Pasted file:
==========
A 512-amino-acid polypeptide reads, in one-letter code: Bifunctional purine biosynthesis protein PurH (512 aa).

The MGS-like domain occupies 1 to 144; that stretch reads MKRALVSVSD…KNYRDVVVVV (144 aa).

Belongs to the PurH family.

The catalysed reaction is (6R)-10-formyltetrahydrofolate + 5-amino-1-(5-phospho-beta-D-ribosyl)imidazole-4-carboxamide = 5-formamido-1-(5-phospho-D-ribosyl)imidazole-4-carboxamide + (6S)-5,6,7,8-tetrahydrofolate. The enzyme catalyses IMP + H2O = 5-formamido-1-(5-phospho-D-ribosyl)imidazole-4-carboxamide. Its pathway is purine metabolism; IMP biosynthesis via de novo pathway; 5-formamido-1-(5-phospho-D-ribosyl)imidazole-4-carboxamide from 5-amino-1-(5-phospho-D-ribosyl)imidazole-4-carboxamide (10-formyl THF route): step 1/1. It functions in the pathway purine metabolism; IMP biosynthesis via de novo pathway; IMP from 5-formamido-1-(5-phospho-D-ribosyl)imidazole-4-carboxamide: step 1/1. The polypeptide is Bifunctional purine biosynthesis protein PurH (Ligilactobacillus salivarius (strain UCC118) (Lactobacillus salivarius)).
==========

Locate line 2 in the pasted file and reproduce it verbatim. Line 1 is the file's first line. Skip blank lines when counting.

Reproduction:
The MGS-like domain occupies 1 to 144; that stretch reads MKRALVSVSD…KNYRDVVVVV (144 aa).